Cricket World Rewind: #OnThisDay - Ian Bell is born - perfect technique, imperfect temperament
April 11, 1982 - The selfless Ian Bell batted everywhere from one to eight, and was one of the best close-in fielders in the game. But, for a player of his talent, a Test average of 42.69 left a thing or two to be desired.
After scoring 40 in his last Test against Pakistan on the 2015 tour of the UAE, Ian Bell was never recalled to the England side. He had a couple of great county seasons and promised a perfect end to Test career, but unfortunately for him, he missed that by a cat's whisker.
Bell made his Test debut against West Indies in August 2004, stroking 70 in his only innings, before returning the following summer to lift his career average to an astonishing 297 with two unbeaten innings against Bangladesh, including his maiden Test century at Chester-le-Street.
He struck three elegant centuries in successive Tests against Pakistan and went to Australia with a new-found belief, having been named ICC’s young player of the year for 2006. He was targeted by the Australian sledging but managed four elegant half-centuries to confirm his status as a Test batsman.
In the 2010-11 Ashes, Bell started off the historic series against the home side Australia well, however, it was not until the 5th Test in Sydney that he could score his first Ashes century after eleven 50s. Bell was one of England’s finest with the bat, and helped to contribute to a 3–1 series victory, England’s first in Australia since Mike Gatting’s men in 1986/87.
During the 2011 summer, Bell was an integral part of the team that inflicted a 4 – 0 Test whitewash over India, helping England to become the number 1 team in the world and scoring a career best of 235. 2011 was a great year for Bell, having reached a landmark 5,000 career test runs and in 2012, he was voted England FTI Most Valuable Player.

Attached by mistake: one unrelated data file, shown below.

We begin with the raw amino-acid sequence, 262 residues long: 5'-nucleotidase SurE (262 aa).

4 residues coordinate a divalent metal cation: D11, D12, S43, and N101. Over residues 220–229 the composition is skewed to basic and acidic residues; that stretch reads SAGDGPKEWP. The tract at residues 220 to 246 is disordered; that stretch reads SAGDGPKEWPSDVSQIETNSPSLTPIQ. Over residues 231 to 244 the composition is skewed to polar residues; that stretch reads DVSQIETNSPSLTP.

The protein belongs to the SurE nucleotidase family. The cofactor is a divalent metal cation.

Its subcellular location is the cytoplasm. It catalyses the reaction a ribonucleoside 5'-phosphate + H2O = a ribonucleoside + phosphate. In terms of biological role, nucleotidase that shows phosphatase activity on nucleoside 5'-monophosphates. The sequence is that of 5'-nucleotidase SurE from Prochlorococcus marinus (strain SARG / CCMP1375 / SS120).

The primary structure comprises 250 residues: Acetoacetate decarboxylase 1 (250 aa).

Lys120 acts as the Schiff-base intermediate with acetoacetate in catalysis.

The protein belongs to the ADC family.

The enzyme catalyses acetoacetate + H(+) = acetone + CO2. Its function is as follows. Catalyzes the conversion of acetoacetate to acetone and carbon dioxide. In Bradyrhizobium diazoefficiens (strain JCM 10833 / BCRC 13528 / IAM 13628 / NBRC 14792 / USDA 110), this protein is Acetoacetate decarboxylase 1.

The 2013 Ashes, also known as Bell's Ashes, was the career high-point for the Warwickshire batsman. 2013 saw Bell’s standing in the game rise as he hit centuries in consecutive Tests during the Ashes. He just missed out on being the first Englishman ever to hit centuries in four consecutive Ashes tests after being bowled for 60. His contribution meant England retained the Ashes in the shortest period since the war and he was rightly awarded the Man of the Series after scoring a remarkable 562 runs.
Despite his brilliant cover drive, technical superiority and easy on the eye approach, Bell was often criticised for being fazed by pressure, not least when Shane Warne had his number. At points in his career, he tried to emulate Pietersen and Collingwood, but in the process, his true less got lost somewhere.
Bell didn't play for England after 2015. He finished with 5416 runs from 161 ODIs at an average of 37.87 including 4 tons and 35 fifties. The batsman played 118 Test matches scoring 7727 runs at an average of 42.69 including 22 tons and 46 fifties. His career best of 235 came against India. His 8 T20Is have produced 188 runs at an average of 26.85 including one fifty - his top score of 60 not out against New Zealand.
In 2018, Bell had said that he still wanted to play for England. “It’s been quite a tough adjustment not being an England player anymore. But I felt even when I finished with England that I had a lot of cricket left under my belt. I spoke to a lot of ex-players and they all said ‘You’re a long time retired, don’t look back with any regrets. I’d simply like to be playing as long as I possibly can if my body can stay together.”
That opportunity seems long gone, though full marks to the copybook batsman for his efforts.
After Bell missed the entire Warwickshire Championship campaign following a knee injury in 2019, he was appointed the England U19 batting coach. The 38-year-old has a fulfilling coaching career ahead of him.
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